Prepare for deep waters.
The summer transfer season is back in full swing. Many football players dream of a job abroad. However, these dreams often end in small dramas, when a player has no financial reserves.
Why would a player need financial reserves?
A player who is going to play football abroad must have financial means to avoid being in a dire situation if a club does not meet its payment obligations.
He must ensure that he:
- knows after the expiry of which period he can terminate his employment contract if the club does not pay his salary;
- has enough money to pay rent and gas and light for an apartment during this period;
- has enough money to pay for your food during this period, and
- has money to pay for a ticket/transport to his home country.
Why is this so important?
If a club stops paying salary, a player must be able to keep his head above water independently until he can safely terminate the employment contract and claim damages. If a player terminates in good faith, he is in principle entitled to his arrears of salary and compensation for the value of the residual value of his contract.
If a player is unable to bridge the default period until he can cancel in good faith:
- a player will be more likely to have to sign an unfavorable termination agreement for him;
- it may happen that the player cancels unilaterally too early and then becomes liable to pay compensation to the club.
It is utter nonsense to think that by definition clubs take good care of their foreign players. As a player, you have to ensure that you remain independent and cannot be squeezed like a lemon.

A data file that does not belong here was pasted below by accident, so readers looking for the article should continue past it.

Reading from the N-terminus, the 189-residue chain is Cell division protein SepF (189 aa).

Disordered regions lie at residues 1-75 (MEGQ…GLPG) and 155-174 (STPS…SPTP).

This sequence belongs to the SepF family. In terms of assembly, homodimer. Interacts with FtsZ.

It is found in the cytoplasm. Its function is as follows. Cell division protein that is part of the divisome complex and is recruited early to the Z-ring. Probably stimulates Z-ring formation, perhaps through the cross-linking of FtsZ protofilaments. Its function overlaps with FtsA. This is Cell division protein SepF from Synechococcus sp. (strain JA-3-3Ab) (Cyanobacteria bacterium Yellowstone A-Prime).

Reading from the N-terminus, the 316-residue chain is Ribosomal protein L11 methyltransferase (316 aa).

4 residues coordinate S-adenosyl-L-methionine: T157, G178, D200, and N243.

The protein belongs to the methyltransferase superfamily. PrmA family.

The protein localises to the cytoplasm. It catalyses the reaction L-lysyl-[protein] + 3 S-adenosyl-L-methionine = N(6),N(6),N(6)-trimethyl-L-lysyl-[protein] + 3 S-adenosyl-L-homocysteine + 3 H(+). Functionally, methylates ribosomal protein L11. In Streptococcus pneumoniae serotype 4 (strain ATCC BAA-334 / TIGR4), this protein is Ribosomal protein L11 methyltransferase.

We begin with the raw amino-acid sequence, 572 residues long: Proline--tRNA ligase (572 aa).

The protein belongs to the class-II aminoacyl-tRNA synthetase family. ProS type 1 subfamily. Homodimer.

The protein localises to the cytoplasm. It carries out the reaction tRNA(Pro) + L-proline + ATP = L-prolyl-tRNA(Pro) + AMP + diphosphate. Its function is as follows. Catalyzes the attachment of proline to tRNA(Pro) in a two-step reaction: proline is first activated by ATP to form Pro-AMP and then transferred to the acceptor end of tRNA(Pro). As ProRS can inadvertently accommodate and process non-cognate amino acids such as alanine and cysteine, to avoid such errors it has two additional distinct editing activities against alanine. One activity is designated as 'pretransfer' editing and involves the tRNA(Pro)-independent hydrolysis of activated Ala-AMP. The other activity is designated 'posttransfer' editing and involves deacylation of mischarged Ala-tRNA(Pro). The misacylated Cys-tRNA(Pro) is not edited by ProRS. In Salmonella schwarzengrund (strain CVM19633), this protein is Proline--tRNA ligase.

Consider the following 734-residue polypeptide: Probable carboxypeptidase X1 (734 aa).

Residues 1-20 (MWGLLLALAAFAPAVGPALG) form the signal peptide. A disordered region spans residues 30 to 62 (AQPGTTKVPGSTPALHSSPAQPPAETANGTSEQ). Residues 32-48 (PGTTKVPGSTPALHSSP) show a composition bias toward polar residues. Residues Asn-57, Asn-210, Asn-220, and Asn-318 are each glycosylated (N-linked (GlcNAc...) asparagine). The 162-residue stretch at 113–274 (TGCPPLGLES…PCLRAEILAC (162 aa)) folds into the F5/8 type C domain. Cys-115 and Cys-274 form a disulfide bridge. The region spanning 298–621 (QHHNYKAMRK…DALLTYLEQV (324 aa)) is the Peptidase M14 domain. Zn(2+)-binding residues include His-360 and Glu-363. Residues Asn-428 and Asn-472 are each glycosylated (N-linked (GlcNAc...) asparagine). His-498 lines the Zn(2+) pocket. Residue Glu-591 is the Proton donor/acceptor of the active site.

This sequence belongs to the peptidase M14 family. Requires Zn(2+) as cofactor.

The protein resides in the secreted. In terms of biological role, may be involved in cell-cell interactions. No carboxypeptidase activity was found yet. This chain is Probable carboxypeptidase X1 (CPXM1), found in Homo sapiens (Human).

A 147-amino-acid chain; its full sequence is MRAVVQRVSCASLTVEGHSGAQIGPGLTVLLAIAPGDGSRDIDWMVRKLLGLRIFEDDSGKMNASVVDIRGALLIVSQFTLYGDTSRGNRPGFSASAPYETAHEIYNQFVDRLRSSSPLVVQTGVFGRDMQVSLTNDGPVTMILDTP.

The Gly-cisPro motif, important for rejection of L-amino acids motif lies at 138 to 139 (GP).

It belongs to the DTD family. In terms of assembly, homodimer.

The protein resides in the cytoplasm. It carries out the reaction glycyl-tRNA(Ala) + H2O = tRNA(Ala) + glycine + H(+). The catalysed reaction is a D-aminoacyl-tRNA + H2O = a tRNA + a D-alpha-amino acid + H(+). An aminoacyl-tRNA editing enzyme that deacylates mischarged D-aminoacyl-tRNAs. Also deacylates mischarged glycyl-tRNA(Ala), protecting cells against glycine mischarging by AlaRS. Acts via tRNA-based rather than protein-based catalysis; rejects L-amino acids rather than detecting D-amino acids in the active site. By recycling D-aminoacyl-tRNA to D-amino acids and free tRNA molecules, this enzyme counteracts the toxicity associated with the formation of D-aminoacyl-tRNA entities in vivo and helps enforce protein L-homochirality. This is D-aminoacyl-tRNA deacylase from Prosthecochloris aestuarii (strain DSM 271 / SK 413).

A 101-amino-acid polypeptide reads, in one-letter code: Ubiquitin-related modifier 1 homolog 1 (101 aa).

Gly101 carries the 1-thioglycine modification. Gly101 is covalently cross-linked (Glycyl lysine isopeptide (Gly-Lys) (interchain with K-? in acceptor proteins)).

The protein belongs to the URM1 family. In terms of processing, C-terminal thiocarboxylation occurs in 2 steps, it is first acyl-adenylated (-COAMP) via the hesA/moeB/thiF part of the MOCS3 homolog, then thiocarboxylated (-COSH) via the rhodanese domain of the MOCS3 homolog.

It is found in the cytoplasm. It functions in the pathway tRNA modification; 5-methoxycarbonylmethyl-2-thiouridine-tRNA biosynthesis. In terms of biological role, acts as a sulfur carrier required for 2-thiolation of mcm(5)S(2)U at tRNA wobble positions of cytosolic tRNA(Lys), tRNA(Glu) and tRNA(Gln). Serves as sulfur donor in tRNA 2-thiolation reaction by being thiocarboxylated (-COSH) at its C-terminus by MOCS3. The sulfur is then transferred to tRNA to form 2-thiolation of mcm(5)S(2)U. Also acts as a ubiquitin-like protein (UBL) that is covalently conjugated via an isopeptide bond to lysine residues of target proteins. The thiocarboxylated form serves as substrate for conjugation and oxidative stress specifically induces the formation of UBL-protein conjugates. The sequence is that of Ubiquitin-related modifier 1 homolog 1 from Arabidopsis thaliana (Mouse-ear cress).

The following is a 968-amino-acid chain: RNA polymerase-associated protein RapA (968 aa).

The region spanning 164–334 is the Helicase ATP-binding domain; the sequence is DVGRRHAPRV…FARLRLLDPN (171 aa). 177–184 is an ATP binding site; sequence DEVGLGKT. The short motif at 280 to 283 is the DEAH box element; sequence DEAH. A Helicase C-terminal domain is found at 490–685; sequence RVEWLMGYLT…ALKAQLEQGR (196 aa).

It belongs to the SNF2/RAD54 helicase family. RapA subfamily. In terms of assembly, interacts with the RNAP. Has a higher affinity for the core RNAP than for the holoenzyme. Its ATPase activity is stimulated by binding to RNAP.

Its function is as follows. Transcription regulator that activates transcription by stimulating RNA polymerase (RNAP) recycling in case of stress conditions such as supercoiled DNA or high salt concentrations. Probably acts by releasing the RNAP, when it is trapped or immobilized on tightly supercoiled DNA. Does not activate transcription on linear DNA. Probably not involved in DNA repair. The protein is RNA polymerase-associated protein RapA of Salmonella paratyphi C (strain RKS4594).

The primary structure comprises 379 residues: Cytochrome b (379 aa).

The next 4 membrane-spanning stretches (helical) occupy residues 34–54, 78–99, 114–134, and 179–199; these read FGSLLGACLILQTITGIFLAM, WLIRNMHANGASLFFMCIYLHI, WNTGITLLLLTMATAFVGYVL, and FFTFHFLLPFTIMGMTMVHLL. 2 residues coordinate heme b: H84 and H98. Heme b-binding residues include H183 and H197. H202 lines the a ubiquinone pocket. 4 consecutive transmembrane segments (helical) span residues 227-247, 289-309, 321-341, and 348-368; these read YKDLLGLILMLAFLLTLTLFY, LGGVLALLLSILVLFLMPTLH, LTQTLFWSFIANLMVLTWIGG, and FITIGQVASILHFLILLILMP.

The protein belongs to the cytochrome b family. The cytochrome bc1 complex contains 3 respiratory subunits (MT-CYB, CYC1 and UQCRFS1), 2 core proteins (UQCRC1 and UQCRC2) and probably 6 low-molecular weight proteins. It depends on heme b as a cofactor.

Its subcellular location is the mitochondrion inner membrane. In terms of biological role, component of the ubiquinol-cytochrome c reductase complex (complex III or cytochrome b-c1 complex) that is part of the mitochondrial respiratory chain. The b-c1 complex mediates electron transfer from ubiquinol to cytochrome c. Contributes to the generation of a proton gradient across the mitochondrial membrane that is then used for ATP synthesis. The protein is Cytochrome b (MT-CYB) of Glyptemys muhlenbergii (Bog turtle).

In particular, players who transfer (mostly) their paychecks to their home countries should realize that they are taking a huge risk if they do not have enough cash on hand to responsibly terminate their employment contract if a club fails to pay.
|Does Player have money?||NO||YES|
|Rent and utilities:||Stress||No Stress|
|Transport to homeland||Stress. No money no transport||No Stress|
|Mutual termination||Bad negotiation position due to stress. The player is desperate to get out of his dire situation||Good negotiation position. The player has no stress.|
|Unilateral termination||Difficult position because of stress factors. It takes time before a player can terminate. His dire position however lures him to terminate too early.||Easy, the player has no stress and can wait patiently for the day that he can safely terminate the agreement.|
|Compensation after a unilateral termination||If a player terminates too early because of stress the player has to pay compensation||The player waits patiently, terminates when allowed, and can ask for compensation.|
The cruel outcome is often that a club that squeezes a player like a lemon is often rewarded by favorable termination agreements or claims on the player because he terminated unilaterally too early.
Save money, save yourself, the club won’t do it!